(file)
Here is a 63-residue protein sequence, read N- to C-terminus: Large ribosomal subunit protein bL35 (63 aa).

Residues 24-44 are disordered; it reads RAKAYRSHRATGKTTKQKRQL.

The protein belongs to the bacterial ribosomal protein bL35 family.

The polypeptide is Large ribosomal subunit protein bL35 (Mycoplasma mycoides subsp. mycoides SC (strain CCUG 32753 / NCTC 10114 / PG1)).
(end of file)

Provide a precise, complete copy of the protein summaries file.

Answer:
Here is a 63-residue protein sequence, read N- to C-terminus: Large ribosomal subunit protein bL35 (63 aa).

Residues 24-44 are disordered; it reads RAKAYRSHRATGKTTKQKRQL.

The protein belongs to the bacterial ribosomal protein bL35 family.

The polypeptide is Large ribosomal subunit protein bL35 (Mycoplasma mycoides subsp. mycoides SC (strain CCUG 32753 / NCTC 10114 / PG1)).